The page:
AUCD Statement on 'Rising Expectations: The Developmental Disabilities Act Revisited'

February 18, 2011


pdf File AUCD Press Release on NCD Report (71KB) [download]

AUCD issued the following statement on the release of the National Council on Disability's report, which reflects on a year-long study of programs authorized by the Developmental Disabilities Assistance and Bill of Rights Act.

>Read the report, "Rising Expectations: The Developmental Disabilities Act Revisited".


AUCD Statement on Release of NCD Report

SILVER SPRING, MD (February 17, 2011)

The National Council on Disability (NCD) released its most recent report, Rising Expectations: The Developmental Disabilities Act Revisited, on February 15, 2011. The report reflects the results of a year-long study of how the programs of the Developmental Disabilities Assistance and Bill of Rights Act (DD Act) are meeting the needs of people with developmental disabilities and their families.

The report highlights a number of accomplishments achieved by the network of University Centers for Excellence in Developmental Disabilities (UCEDDs) and AUCD

  • "UCEDDs have been on the forefront of interdisciplinary training and service for 35 years, moving practice from unidisciplinary to multidisciplinary to interdisciplinary approaches.
  • UCEDDs were instrumental in the development of early intervention and early childhood programs, including the development of assessment and diagnosis, service delivery models, and personnel training. In many states they continue to play a major role in providing technical assistance to infant intervention and early childhood special education programs.
  • For 35 years, the UCEDDs have prepared personnel for work in the national disability service system, from early childhood special education programs to job coaches, positive behavioral support specialists, and direct service workers in the residential/community living systems.
  • UCEDDs traditionally have played a key role in providing public policy and service delivery resources in their states. Major areas of impact include special education, autism research and services, and Medicaid programs.
  • The past two ADD Commissioners have identified AUCD as a "best practice? or a "model technical assistance program.?

The report also notes the promising practices that UCEDDs have developed in a number of topic areas, including coordination with state agencies, technical assistance and dissemination, outreach to the general population and community participation. George Jesien, PhD, AUCD's Executive Director, praised the NCD report saying, "The report provides a comprehensive and thoughtful analysis of the programs authorized by the DD Act and lists a series of recommendations that should be fully explored and discussed prior to the next authorization."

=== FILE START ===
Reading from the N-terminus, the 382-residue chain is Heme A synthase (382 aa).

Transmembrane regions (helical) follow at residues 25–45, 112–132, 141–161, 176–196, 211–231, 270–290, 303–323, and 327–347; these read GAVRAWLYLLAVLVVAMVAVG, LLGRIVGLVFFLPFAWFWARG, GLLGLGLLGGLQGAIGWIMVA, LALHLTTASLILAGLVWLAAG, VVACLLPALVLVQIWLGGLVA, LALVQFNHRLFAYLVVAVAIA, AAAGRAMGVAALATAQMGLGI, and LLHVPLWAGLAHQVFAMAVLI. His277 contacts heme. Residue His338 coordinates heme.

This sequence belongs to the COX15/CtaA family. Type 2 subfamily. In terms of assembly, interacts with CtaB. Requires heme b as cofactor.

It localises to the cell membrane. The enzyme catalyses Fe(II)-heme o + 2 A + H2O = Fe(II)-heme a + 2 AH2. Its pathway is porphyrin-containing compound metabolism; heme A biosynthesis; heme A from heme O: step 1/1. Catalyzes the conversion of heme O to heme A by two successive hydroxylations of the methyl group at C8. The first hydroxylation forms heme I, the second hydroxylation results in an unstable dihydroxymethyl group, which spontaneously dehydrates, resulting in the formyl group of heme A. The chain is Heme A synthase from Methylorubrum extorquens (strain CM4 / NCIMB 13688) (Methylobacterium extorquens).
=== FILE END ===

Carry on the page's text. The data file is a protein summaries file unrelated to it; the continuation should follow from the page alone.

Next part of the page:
The need for additional funding was the basis for many of the Council?s recommendations. The report notes the low funding levels for DD Act programs overall: "The DD Act programs have a relatively low level of funding to address a relatively broad mandate for a vulnerable population." It further clarifies that, adjusted for inflation, the appropriation for DD Act programs has remained at the same level for the last 20 years. More specifically, the report recommends that Congress increase UCEDD appropriations to a level sufficient to meet the goals of the DD Act. The report also makes recommendations for reauthorization of the Title II Family Support Program and the Title III Program for Direct Support Workers. In the past, both programs have received a small amount of funding through the DD Act?s Projects of National Significance; the report recommends that Congress provide separate appropriations for each title.

The full NCD report is available here.

The DD Act was last authorized in 2000. As the fundamental law supporting and enhancing the lives of people with developmental disabilities and their families, AUCD urges Congress to make its reauthorization a priority.


The membership of AUCD includes a national network of 67 University Centers for Excellence (UCEDD); 39 Leadership Education in Neurodevelopmental and Related Disabilities (LEND) programs; and 15 Intellectual and Developmental Disabilities Research Centers (IDDRC). Together, these programs provide a direct national impact through direct services, the development of new, well trained professionals, and the use of new knowledge generated from research.